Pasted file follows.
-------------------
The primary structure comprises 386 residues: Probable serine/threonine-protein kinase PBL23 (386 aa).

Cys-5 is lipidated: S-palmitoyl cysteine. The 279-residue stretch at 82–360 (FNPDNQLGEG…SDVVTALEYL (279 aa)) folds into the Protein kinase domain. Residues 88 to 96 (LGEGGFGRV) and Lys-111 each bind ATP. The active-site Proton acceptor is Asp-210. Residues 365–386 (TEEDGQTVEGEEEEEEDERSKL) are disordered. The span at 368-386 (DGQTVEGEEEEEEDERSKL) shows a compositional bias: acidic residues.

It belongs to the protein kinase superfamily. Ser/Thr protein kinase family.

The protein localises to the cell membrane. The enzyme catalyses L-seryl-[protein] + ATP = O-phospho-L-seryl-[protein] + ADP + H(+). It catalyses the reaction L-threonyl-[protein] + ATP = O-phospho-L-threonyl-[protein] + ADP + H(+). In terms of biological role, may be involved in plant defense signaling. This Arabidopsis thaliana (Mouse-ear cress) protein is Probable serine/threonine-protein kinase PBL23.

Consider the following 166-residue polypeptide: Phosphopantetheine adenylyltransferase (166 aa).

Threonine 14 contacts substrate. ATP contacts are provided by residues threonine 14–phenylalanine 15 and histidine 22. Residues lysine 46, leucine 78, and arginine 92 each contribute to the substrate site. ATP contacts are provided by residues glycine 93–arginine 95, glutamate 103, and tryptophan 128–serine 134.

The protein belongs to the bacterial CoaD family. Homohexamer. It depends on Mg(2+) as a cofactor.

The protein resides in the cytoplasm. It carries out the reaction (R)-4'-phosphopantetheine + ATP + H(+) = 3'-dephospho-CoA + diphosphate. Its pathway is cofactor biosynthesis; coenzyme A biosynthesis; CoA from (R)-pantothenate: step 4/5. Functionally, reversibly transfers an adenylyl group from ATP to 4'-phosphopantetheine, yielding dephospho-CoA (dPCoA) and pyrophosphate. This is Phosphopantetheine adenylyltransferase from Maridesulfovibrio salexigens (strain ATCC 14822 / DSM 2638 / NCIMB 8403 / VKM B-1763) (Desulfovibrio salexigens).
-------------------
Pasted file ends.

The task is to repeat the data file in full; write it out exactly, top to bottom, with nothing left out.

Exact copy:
The primary structure comprises 386 residues: Probable serine/threonine-protein kinase PBL23 (386 aa).

Cys-5 is lipidated: S-palmitoyl cysteine. The 279-residue stretch at 82–360 (FNPDNQLGEG…SDVVTALEYL (279 aa)) folds into the Protein kinase domain. Residues 88 to 96 (LGEGGFGRV) and Lys-111 each bind ATP. The active-site Proton acceptor is Asp-210. Residues 365–386 (TEEDGQTVEGEEEEEEDERSKL) are disordered. The span at 368-386 (DGQTVEGEEEEEEDERSKL) shows a compositional bias: acidic residues.

It belongs to the protein kinase superfamily. Ser/Thr protein kinase family.

The protein localises to the cell membrane. The enzyme catalyses L-seryl-[protein] + ATP = O-phospho-L-seryl-[protein] + ADP + H(+). It catalyses the reaction L-threonyl-[protein] + ATP = O-phospho-L-threonyl-[protein] + ADP + H(+). In terms of biological role, may be involved in plant defense signaling. This Arabidopsis thaliana (Mouse-ear cress) protein is Probable serine/threonine-protein kinase PBL23.

Consider the following 166-residue polypeptide: Phosphopantetheine adenylyltransferase (166 aa).

Threonine 14 contacts substrate. ATP contacts are provided by residues threonine 14–phenylalanine 15 and histidine 22. Residues lysine 46, leucine 78, and arginine 92 each contribute to the substrate site. ATP contacts are provided by residues glycine 93–arginine 95, glutamate 103, and tryptophan 128–serine 134.

The protein belongs to the bacterial CoaD family. Homohexamer. It depends on Mg(2+) as a cofactor.

The protein resides in the cytoplasm. It carries out the reaction (R)-4'-phosphopantetheine + ATP + H(+) = 3'-dephospho-CoA + diphosphate. Its pathway is cofactor biosynthesis; coenzyme A biosynthesis; CoA from (R)-pantothenate: step 4/5. Functionally, reversibly transfers an adenylyl group from ATP to 4'-phosphopantetheine, yielding dephospho-CoA (dPCoA) and pyrophosphate. This is Phosphopantetheine adenylyltransferase from Maridesulfovibrio salexigens (strain ATCC 14822 / DSM 2638 / NCIMB 8403 / VKM B-1763) (Desulfovibrio salexigens).